Calico Ghost Town

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Calico Ghost Town
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Added: 17-02-2009
Runtime: 3m 21s
Views: 3920
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If you've never been to a ghost town, California is a great place to find one. In fact, many of these abandoned mining communities, which thrived during the late 1800s, are now popular tourist attractions. Veronica Hill of California Travel Tips tours the dusty streets of Calico, and learns more about life in the Old West. Located 10 miles north of Barstow, Calico Ghost Town in Yermo was named for the rainbow-colored hills that produced one of the richest silver strikes in California history. This was a wild and wooly place with 22 saloons, its own red light district and several fine restaurants. The Calico Hotel, run by Mrs. E.L. Hazen, promised a generous welcome, first-class meals, and reasonable rates. (The original hotel is no longer standing) By 1887, there were 1,200 people living in Calico. Children of local merchants and miners attended the one-room Calico School, which sometimes doubled for church service on Sundays. Back in 1885, school teachers made about $80-$100 a month and children played games like marbles, ball and bean bag toss. Plan on a full day to explore this historic ghost town. You can relax on a rocking chair, play a game of checkers on the porch, or enjoy some good-old fashioned gold panning. Around lunchtime, grab a cool Sarsparilla and lunch plate at the Calico House Restaurant, then tour the bath house, where you'll find antique tubs, a laundry press and old west kitchen. The Blacksmith shop is home to several antique tools and equipment. Along the East Calico Hiking Trail, you'll find unique cabins carved into the rocky hillsides. Lumber was scarce, so hard rock miners were creative, sometimes even using bottles as building materials. On the Calico & Odessa narrow gauge railway, we learned that Calico had 10 major mines and more than 30 miles of underground passages. Today, the only mine safe enough to enter is the Maggie Shaft. Here, you can explore 1,000 feet of tunnel, check out the Glory Hole, and view the former sleeping dugout of miner John Mulcahy. Calico began its life in 1881 and produced more than $20 million in silver. One of Calico's most profitable mines was the Silver King. An additional $9 million in borax was harvested from Calico's Mule Canyon, where the company town of Borate was established. (This was the last place in California where Twenty Mule teams were used). Calico was deserted by the 1930s, when mining was no longer profitable. Walter Knott purchased the crumbling town in 1951 for $13,500, restoring it to its former glory. Today, Calico has five surviving original buildings. They include the Park Office, Lane's General Store, and Lil's Saloon. (Has an ATM). The Zenda Mining Company building is now home to a fortune teller. To learn more about Calico Ghost Town history, visit the Lucy Lane Home, built in 1887. This was once Calico's Post Office, Courthouse and in 1920, the private home of Lucy and John Lane. Today, it's a museum where you can view historic photos and some of the Lane's old belongings, including an antique dresser, an iceless cooler from 1918, and a miner's carbide lamp. Despite its rustic appearance, Calico takes credit cards and there are several ATMs on site. You can even go camping for the night at Calico's campgrounds or bunkhouse. And Calico is pet friendly! Be sure to stay until dusk, when the park closes. You can grab a cold beer and burger at Calico's Old Miner's Cafe, then watch the stunning Mojave sunset. It's a magical way to end a day in the California desert.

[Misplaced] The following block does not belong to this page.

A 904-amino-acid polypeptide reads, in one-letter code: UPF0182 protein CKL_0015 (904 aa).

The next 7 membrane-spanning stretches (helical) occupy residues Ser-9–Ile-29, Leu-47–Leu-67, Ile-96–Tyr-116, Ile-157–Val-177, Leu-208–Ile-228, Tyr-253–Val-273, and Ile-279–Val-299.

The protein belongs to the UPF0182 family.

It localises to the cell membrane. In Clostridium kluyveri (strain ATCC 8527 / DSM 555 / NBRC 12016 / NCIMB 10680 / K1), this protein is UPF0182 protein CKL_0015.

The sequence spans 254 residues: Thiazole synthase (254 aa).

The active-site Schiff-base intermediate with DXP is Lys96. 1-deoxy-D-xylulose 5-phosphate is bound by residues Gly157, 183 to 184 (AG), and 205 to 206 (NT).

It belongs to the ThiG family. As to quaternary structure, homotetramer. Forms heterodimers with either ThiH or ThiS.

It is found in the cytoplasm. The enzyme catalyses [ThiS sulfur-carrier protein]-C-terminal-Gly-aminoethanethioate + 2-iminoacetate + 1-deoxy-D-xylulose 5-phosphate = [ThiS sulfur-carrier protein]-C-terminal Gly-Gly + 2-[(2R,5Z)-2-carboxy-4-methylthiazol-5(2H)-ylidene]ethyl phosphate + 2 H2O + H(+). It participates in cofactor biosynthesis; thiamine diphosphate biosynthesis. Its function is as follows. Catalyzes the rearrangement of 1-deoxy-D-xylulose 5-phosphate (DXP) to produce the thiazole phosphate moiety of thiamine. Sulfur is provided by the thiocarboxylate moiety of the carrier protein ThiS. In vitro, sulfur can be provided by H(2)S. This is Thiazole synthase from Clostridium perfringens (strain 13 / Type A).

Channels: Travel & Events 

Tags: 15    attractions    Barstow    borax    bottle    bunkhouse    Calico    California    campground    camping    Desert    friendly    gauge    Ghost    gold    hotel    hotels    house    Interstate    Las    mine    miners    mines    mining    Mojave    narrow    panning    park    pet    railway    regional    restaurant    restaurants    ride    rush    silver    tour    tours    town    towns    train    Vegas    Victorville    Yermo 

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